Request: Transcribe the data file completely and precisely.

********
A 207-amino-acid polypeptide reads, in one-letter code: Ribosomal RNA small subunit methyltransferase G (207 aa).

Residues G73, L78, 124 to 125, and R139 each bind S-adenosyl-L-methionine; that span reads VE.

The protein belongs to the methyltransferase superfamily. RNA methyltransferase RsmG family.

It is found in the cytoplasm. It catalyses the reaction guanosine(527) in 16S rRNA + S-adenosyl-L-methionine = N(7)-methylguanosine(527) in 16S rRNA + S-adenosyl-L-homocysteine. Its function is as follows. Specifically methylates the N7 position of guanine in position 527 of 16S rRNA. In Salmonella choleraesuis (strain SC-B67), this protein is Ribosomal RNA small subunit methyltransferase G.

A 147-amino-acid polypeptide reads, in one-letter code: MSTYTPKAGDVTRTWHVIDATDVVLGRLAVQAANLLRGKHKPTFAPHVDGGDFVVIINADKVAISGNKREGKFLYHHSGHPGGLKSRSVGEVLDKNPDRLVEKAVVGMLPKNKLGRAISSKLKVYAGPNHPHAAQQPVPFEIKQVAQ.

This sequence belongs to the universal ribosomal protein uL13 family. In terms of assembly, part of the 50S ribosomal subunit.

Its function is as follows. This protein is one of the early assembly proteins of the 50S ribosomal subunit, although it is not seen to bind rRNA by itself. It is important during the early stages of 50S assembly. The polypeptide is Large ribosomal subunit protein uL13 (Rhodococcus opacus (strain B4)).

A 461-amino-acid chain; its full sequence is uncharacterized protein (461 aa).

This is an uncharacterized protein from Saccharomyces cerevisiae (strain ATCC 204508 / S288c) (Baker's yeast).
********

A 207-amino-acid polypeptide reads, in one-letter code: Ribosomal RNA small subunit methyltransferase G (207 aa).

Residues G73, L78, 124 to 125, and R139 each bind S-adenosyl-L-methionine; that span reads VE.

The protein belongs to the methyltransferase superfamily. RNA methyltransferase RsmG family.

It is found in the cytoplasm. It catalyses the reaction guanosine(527) in 16S rRNA + S-adenosyl-L-methionine = N(7)-methylguanosine(527) in 16S rRNA + S-adenosyl-L-homocysteine. Its function is as follows. Specifically methylates the N7 position of guanine in position 527 of 16S rRNA. In Salmonella choleraesuis (strain SC-B67), this protein is Ribosomal RNA small subunit methyltransferase G.

A 147-amino-acid polypeptide reads, in one-letter code: MSTYTPKAGDVTRTWHVIDATDVVLGRLAVQAANLLRGKHKPTFAPHVDGGDFVVIINADKVAISGNKREGKFLYHHSGHPGGLKSRSVGEVLDKNPDRLVEKAVVGMLPKNKLGRAISSKLKVYAGPNHPHAAQQPVPFEIKQVAQ.

This sequence belongs to the universal ribosomal protein uL13 family. In terms of assembly, part of the 50S ribosomal subunit.

Its function is as follows. This protein is one of the early assembly proteins of the 50S ribosomal subunit, although it is not seen to bind rRNA by itself. It is important during the early stages of 50S assembly. The polypeptide is Large ribosomal subunit protein uL13 (Rhodococcus opacus (strain B4)).

A 461-amino-acid chain; its full sequence is uncharacterized protein (461 aa).

This is an uncharacterized protein from Saccharomyces cerevisiae (strain ATCC 204508 / S288c) (Baker's yeast).